Michael Austin Riley was born April 2, 1997 in Memphis, Tenn. The Braves drafted Riley in the first round in 2015 (41st overall) out of DeSoto Central HS in Southaven, Miss. Riley hit 19 home runs in 408 at-bats in 2018, spending most of the season at Double-A or Triple-A. Riley hit 20 homers in 484 at-bats in 2017 at high Single-A and Double-A. He hit 20 homers (495 ABs) in 2016 and 12 homers (217 ABs) in 2015. Riley made his Triple-A debut May 7, 2018 for the Triple-A Gwinnett Stripers. Riley had two fo

Riley’s big bat gets him to Atlanta at unfamiliar position

Austin Riley’s booming bat and a hasty position change got him to the big leagues Wednesday. 

Riley’s 13 home runs in his past 18 games for Triple-A Gwinnett screamed out for a spot on the Braves’ roster. But with his natural position of third base occupied by Josh Donaldson, Riley’s big-league debut came at a position he had played only five times in his life. 

He played left field one game in spring training this year and four games for Gwinnett in the past week. “That’s it,” he said of his outfield experience. Even so, he made his big-league debut in left field Wednesday night at SunTrust Park. 

The Braves summoned him after center fielder Ender Inciarte left Tuesday’s game with a strained lower back. Inciarte was placed on the 10-day injured list Wednesday. Ronald Acuna moved from left field to center in Inciarte’s absence, opening left field for Riley. 

Riley got a phone call from Gwinnett manager Damon Berryhill late Tuesday night in Buffalo, N.Y., informing him of his promotion. It caught him by surprise, despite his International League lead in home runs (15), RBIs (39), extra-base hits (25), total bases (98) and runs (32). 

“Actually, I had no clue (of an impending promotion),” Riley said after arriving at SunTrust Park. “Yeah, I had been doing well in Triple-A. But Donaldson is here and the outfield is pretty packed and Freddie (Freeman) is at first. So I was kind of waiting my turn.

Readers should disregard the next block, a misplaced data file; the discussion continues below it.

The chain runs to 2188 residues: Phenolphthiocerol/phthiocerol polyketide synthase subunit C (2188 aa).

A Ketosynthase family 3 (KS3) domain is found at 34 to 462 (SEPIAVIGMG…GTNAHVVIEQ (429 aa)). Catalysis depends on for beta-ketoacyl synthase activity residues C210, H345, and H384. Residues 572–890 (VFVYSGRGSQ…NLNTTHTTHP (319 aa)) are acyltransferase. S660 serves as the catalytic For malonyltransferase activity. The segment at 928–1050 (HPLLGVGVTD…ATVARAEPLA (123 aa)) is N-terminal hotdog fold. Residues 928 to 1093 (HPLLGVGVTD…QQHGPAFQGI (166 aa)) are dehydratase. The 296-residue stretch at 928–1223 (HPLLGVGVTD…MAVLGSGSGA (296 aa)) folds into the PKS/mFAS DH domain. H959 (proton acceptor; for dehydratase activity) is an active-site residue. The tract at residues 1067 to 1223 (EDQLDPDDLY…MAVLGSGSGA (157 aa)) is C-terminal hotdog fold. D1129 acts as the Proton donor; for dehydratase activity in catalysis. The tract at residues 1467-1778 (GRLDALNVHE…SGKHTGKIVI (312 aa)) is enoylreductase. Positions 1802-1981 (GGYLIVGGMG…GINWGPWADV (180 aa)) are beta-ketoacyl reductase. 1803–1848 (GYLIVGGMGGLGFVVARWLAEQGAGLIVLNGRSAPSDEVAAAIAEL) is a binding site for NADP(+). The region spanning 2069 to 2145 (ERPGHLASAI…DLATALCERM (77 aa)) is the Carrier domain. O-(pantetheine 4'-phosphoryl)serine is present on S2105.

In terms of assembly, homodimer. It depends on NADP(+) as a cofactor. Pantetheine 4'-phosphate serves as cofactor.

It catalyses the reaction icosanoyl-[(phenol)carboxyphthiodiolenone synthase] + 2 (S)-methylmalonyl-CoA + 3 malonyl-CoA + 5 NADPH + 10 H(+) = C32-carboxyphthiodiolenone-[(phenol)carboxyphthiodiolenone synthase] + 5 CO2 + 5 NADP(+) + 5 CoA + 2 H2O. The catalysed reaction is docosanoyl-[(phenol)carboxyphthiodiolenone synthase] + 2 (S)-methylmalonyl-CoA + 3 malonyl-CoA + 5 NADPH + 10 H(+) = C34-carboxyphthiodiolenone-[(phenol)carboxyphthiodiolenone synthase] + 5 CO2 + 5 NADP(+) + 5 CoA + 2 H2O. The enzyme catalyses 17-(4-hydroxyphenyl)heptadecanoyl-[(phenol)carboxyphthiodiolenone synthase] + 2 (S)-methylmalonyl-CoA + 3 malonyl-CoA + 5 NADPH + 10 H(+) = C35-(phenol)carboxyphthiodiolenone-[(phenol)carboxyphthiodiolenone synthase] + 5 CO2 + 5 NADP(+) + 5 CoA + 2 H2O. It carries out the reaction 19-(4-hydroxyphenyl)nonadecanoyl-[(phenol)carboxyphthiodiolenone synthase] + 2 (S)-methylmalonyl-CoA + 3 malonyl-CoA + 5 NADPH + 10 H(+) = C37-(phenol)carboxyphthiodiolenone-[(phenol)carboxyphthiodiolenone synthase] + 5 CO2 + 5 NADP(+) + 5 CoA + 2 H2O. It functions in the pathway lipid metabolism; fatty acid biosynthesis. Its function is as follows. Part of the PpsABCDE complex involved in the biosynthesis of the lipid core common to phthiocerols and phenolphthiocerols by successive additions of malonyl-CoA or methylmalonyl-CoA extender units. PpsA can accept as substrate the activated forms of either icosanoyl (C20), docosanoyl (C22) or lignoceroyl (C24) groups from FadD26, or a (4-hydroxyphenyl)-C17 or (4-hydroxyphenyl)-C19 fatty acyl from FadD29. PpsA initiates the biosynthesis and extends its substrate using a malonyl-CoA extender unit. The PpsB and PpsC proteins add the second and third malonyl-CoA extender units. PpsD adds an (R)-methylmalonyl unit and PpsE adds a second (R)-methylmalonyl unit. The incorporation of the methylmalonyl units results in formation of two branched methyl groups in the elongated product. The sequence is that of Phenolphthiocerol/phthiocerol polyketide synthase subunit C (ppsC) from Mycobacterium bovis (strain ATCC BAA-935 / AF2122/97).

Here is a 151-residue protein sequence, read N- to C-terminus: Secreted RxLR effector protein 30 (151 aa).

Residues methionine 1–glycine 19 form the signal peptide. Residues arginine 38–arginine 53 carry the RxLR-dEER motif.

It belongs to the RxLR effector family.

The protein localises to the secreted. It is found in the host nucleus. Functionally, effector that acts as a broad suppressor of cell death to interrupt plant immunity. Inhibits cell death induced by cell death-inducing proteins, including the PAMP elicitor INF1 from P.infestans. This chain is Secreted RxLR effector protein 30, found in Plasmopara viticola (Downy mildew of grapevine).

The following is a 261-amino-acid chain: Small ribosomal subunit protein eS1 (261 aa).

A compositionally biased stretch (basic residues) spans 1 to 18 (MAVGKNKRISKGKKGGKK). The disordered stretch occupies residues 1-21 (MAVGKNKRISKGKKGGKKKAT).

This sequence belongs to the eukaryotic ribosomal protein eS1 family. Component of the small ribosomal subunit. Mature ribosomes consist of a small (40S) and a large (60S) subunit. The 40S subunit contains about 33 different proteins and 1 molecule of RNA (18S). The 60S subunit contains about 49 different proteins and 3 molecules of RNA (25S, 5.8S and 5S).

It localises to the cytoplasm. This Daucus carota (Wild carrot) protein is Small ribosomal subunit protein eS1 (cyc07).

“I hate that Ender went down, but I’m happy to be here and hopefully can help out.” 

Long-term, the Braves still see Riley as a third baseman. In fact, he played third base for Gwinnett on Tuesday night. But he had started four of the Stripers’ previous five games in left field, a clear sign the Braves were intent on expanding his potential avenues for reaching the big leagues. He also has gotten some playing time at first base. 

Riley probably hasn’t played the outfield enough for anyone to fairly assess how he’ll fare there. But he expressed optimism he can handle it. 

“It wasn’t super-easy,” he said of the transition. “(But) I tell everybody that going from third base to the outfield, it’s a little bit more relaxing, everything kind of slows down a little bit, so it’s not bad. 

“I think I can be pretty good (defensively). … I think the biggest (challenge) is going to be my speed, obviously -- I’m not the fastest guy out there. But if I can really hone in on jumps, seeing the ball off the bat, I can handle myself out there fine.” 

Riley expects to benefit from playing alongside Acuna, a former minor-league teammate. 

“We obviously know he’s a third baseman by trade, but he can play the outfield,” Acuna, speaking through a translator,  said of Riley. 

Although Riley principally will play the outfield for now, he also will be used at third base when Donaldson gets a rest, manager Brian Snitker said.

In any case, it is Riley’s offensive potential that truly excites the Braves and their fans. 

“I felt good down at Triple-A. I was swinging the bat well,” said Riley, an understatement considering the statistics. “I worked on a few things, kind of cut down the strikeouts, (made) more consistent contact and actually brought the walks up a little bit. Those are the goals I was going for.” 

Said Snitker: “It’s exciting to get him up here and see him.” 

Riley, 22, made his big-league debut with about 40 friends and family members from Mississippi in the stands at SunTrust Park. 

“Just walking in the clubhouse, finally saying I’m here, it’s just been awesome,” Riley said before Wednesday’s game. “Everyone says it’s easy to get to the big leagues, but to stay is the hard part. I’ve still got a lot of things to work on.”

Support real journalism. Support local journalism. Subscribe to The Atlanta Journal-Constitution today. See offers.

Your subscription to the Atlanta Journal-Constitution funds in-depth reporting and investigations that keep you informed. Thank you for supporting real journalism.